NASA Recently, the astronauts who will take part in the Artemis missions were announced, including Anne McClain, who spent 203 days in orbit and performed two spacewalks on the ISS. With the space industry not looking like it did 10 years ago and with new spacecraft and technology on the rise, McClain shares her thoughts on how she and other astronauts would view the future.
Lt. Col. McClain's time aboard the ISS was from December 2018 to June 2019, meaning that her ascent and descent were both aboard the Russian Soyuz capsules, as astronauts have been getting into and out of space since the shuttle days are. However, the Artemis missions will deploy a variety of new launch vehicles and spacecraft. And while she wasn't allowed to fly a kite pod, she was able to check one out while docked at the station.
"I was so happy to have flown the Soyuz because it's such a reliable, simple spaceship – it's almost like flying a piece of history – and I knew I could compare that to other vehicles in the future," said she said. “I had the opportunity when I was on the space station when DM-1 was flying. So when you are put in a position to look at their screens and monitors, you will immediately find that the technology is so advanced that it looks like the inside of a commercial airplane. "
Astronauts Doug Hurley and Bob Behnken were the first to pilot a kite in orbit, and then said it was "certainly different," in part due to the reliance on touchscreens as the primary interface for many spacecraft functions. McClain stressed the difficulty of getting software to a point where someone's life can be trusted.
"Most of the vehicles we are currently using are very software-intensive – lots of touch screens, not as many valves that physically move, it's more like a software relay. However, this adds tremendous complexity to both software and authorization software reliability is difficult, as your readers are likely to know, "she explained.
We want to understand our systems well enough to be able to interact with them in ways that they may not be directly designed to.
“We are always concerned with the question of when a person should be up to date and when they should be automated. And if it is automated, how can we prove that the software is sufficiently reliable for human spaceflight? At some point you have to say : "You know what, when this happens, we'll bring a person up to date" just so you won't be paralyzed by 10 years of software testing. "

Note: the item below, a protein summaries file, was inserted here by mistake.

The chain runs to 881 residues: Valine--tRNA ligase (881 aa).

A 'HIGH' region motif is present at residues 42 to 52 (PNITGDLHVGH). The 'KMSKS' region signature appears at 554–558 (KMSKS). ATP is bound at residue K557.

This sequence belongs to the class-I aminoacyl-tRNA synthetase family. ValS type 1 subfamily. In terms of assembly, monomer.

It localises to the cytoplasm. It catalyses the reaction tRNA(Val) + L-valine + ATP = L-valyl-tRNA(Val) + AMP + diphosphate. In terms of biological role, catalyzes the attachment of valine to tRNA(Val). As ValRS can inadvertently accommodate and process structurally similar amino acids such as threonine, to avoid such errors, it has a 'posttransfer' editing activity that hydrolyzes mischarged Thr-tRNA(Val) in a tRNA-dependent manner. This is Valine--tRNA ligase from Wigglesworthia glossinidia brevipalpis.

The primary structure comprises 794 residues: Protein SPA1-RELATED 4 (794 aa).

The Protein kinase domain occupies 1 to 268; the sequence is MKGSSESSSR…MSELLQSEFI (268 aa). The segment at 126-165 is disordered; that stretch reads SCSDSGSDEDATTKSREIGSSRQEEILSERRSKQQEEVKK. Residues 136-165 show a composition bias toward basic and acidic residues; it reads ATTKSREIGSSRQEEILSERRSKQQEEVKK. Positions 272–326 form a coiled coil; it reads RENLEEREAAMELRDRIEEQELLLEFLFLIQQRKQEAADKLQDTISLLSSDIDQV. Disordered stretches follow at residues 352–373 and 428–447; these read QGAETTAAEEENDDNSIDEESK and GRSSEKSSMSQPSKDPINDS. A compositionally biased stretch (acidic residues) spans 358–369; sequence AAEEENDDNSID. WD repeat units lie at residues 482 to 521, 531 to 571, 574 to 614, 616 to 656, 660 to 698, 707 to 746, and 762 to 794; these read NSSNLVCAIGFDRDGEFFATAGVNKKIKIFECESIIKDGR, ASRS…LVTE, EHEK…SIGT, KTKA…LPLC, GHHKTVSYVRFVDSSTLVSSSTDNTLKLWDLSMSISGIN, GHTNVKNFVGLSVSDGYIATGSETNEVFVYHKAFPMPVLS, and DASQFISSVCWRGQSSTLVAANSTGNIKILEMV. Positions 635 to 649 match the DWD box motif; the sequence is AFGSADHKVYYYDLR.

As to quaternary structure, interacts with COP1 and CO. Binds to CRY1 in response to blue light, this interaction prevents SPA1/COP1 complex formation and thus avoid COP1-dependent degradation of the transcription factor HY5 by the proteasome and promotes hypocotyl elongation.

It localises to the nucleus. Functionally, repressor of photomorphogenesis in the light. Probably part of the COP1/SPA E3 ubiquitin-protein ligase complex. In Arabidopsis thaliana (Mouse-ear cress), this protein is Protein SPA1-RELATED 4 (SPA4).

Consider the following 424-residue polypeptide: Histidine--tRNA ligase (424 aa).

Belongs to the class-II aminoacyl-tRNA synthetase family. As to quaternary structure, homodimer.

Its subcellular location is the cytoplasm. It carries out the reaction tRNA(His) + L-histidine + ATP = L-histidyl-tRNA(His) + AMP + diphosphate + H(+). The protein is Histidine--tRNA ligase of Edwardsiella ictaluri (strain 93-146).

As a pilot, McClain of course has an opinion and, like Hurley and Behnken, worked with SpaceX from an early age.
"I've been fortunate to work with Bob and Doug to give SpaceX early advice on how to control the cockpit, and I think where they have gone it's a really incredible machine," she said, noting the Orion- and Starliner vehicle received similar attention from experts as she did.
Yes, that company name didn't build a spaceship – but there are people in these halls who built spaceships. The talent that built the space shuttle and space station is now spread across the commercial industry.
Flexibility was most important among the desired aspects; If things deviate even a little from the script, the tools need to be flexible and not self-limiting.
“I think pilots we always want options, don't we? Whatever happens, we want options. As much as we try to predict scenarios on the ground, we are always very much aware that something can happen that was not predicted, and at this point … we want options, "she said. “We want to understand our systems well enough to be able to interact with them in ways that they may not be directly designed to. It is therefore very important to me that the software does not take options off the table. This is one of the reasons they are looking at the Apollo 13 case at NASA when we had to use the hardware and software, as well as the vehicle, in ways that we had never predicted. "
When I asked if it was different or strange to work with newer companies like Blue Origin, McClain pointed out that the name is really the only thing new.
"I've worked enough with these companies to know something, and that's yes, that company name didn't build a spaceship – but there are people in these halls who built spaceships. The talent that built the space shuttle and the space station is now all over the commercial industry, which is exactly what NASA wants to do. This is our human capital, "she explained." The other thing I'm confident about is the way NASA is working with these companies, extremely thorough for test programs and design reviews. Until that missile has me on a block on top, I am confident that we can make the necessary checks and balances. "
This technology helps us bring the earth with us into the spaceship.
Lastly, I asked if the conveniences of modern consumer technology made it more tolerable to spend long periods of time in space, such as the relatively new ability to make video calls. McClain was quick to respond positively.
“What you said is just that. Imagine we were in this pandemic and couldn't video chat – we already feel disconnected from our loved ones. And you know the feeling of separation is the same whether you are on the other side of the country or in space. The ability for us to see and talk to our parents' faces on the screen really works wonders, ”she said. "And it's not just morality. You know, you look at six-month, twelve-month missions, it's really about maintaining the psyche and maintaining the sanity of humans. This technology is helping us bring the earth with us into the spaceship bring to. "
McClain is one of 18 astronauts who will take part in the missions ahead of the planned moon landing. You can meet the rest here.